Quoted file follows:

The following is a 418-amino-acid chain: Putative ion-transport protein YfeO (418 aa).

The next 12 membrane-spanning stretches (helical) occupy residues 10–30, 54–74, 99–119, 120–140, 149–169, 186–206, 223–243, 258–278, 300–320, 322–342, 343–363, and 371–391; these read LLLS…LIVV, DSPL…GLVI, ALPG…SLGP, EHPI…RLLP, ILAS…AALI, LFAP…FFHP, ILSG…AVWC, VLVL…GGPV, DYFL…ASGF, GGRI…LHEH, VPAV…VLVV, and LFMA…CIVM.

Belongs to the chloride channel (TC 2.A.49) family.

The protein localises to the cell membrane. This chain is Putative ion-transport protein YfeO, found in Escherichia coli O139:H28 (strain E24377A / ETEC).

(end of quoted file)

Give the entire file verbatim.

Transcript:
The following is a 418-amino-acid chain: Putative ion-transport protein YfeO (418 aa).

The next 12 membrane-spanning stretches (helical) occupy residues 10–30, 54–74, 99–119, 120–140, 149–169, 186–206, 223–243, 258–278, 300–320, 322–342, 343–363, and 371–391; these read LLLS…LIVV, DSPL…GLVI, ALPG…SLGP, EHPI…RLLP, ILAS…AALI, LFAP…FFHP, ILSG…AVWC, VLVL…GGPV, DYFL…ASGF, GGRI…LHEH, VPAV…VLVV, and LFMA…CIVM.

Belongs to the chloride channel (TC 2.A.49) family.

The protein localises to the cell membrane. This chain is Putative ion-transport protein YfeO, found in Escherichia coli O139:H28 (strain E24377A / ETEC).